Last Night: RZA at Warehouse Live

RZA Warehouse Live October 16, 2012

At three separate intervals of Tuesday night, Wu-Tang Clan leader RZA took to a table, grabbed a bottle of alcohol and declared, "Tonight isn't about me rapping -- it's about a celebration."

Indeed it was. The Clan head and master of Shaolin had been hard at work for the past seven years attempting to get his new kung-fu flick The Man With The Iron Fists to be taken seriously. Not since RZA's mentor Quentin Tarantino's Kill Bill series has a martial-arts flick made it to the big screen in America and been given such wide acclaim and release.

So he passed around a bottle of champagne and the rabid crowd began to sip, then a "Christmas special" bottle of Hennessy before a bottle of Patron. Whoever thought it would be a great night to work the bar at Warehouse obviously felt their hearts crushed amid the sea of free liquor.

"I want everyone to raise a finger in the air and on the count of three say, "Thank you RZA!" he announced. It may sound selfish but in actual context, RZA made the crowd become Ol' Dirty Bastard for a moment, regaling one another with yells of "Shimmy Shimmy Ya." Thankfully, nobody decided after the show to go pick up a WIC check in a Benz or a limo.

Yet when you gaze around the crowd, a mixed group of youth and Wu diehards, you couldn't put it past yourself that such a moment could happen within the next 24-48 hours. Wu-Tang fans live and die by their nine heroes, and it's a global phenomenon considering that I witnessed the same fury and clamor for more Wu during a Raekwon/GZA set in Atlanta.

With a catalog that spans some 20 years, Bobby Digital had room to toy around, hence leading off with some Gravediggaz material like "Nowhere To Run, Nowhere To Hide" and "1-800-Suicide." But he also dabbled in more noted Wu works such as "Clan In Da Front," "Wu-Tang Clan Ain't Nothin' Ta Fuck Wit'," "Bring tha Ruckus" and "Gravel Pit" with Wu brother U-God.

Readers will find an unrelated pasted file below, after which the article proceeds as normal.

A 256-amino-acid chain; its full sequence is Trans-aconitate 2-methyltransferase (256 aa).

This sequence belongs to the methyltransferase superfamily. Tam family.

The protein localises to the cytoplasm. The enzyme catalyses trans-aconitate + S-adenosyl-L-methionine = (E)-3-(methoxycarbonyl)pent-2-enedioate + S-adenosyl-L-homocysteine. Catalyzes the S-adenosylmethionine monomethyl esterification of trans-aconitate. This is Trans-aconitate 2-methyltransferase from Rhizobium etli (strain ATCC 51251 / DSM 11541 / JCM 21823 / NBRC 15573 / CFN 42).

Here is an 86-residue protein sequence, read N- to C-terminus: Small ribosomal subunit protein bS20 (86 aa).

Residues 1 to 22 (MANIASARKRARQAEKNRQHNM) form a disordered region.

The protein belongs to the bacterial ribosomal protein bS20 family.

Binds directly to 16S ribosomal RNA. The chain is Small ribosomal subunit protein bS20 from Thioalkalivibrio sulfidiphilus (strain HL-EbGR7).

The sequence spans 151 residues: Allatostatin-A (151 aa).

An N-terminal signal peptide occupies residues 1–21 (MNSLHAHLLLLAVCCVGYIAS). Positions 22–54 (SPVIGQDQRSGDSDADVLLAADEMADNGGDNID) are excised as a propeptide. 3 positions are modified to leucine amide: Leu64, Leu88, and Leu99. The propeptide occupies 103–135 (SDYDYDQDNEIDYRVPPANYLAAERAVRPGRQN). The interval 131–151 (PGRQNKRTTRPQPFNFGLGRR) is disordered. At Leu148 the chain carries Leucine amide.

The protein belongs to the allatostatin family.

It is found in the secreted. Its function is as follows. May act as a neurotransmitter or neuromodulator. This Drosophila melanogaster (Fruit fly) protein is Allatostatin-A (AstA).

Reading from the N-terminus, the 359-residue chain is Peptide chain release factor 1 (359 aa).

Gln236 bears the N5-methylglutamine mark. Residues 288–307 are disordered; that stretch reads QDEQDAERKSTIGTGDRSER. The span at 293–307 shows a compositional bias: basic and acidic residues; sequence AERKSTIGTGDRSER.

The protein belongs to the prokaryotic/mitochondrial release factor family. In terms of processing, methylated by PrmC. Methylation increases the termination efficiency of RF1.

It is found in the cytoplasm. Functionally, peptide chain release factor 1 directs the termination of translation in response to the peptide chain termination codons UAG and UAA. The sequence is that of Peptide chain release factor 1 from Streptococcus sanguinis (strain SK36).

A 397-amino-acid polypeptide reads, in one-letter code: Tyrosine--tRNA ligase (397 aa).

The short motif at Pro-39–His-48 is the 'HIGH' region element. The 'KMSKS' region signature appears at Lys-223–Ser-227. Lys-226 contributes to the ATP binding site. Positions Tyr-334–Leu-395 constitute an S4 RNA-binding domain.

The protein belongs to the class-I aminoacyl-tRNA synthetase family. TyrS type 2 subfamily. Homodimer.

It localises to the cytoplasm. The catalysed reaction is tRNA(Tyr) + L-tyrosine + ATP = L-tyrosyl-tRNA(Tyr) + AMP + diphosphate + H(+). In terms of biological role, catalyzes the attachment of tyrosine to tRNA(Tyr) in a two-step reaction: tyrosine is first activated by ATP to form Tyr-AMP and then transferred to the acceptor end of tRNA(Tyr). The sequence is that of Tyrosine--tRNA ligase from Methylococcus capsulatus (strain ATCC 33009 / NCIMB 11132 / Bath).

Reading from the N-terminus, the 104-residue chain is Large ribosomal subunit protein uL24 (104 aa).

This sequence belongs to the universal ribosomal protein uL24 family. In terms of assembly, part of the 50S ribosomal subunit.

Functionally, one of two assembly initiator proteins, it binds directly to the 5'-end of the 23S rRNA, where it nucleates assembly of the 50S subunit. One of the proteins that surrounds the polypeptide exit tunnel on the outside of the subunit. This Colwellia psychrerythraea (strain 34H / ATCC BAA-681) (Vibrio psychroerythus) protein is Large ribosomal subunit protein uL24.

I must say, though, I don't recall any point in the Wu discog that has a spaghetti western with a dash of '70s blaxpoitation funk version of The Beatles' "Come Together," but I damn sure learned it exists.

As he closed with his interpretation of The Whatnauts' "Message From a Black Man," RZA asked everyone to throw their hands in the air, representation of not only the 5 Percent but also to relish in the fact that a closed fist means power. Then we sang "You Can't Stop Me Now" like it was ordained from the ministers of Wu and then tossed the the W signal up.

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Brandon Caldwell has been writing about music and news for the Houston Press since 2011. His work has also appeared in Complex, Noisey, the Village Voice & more.
Contact: Brandon Caldwell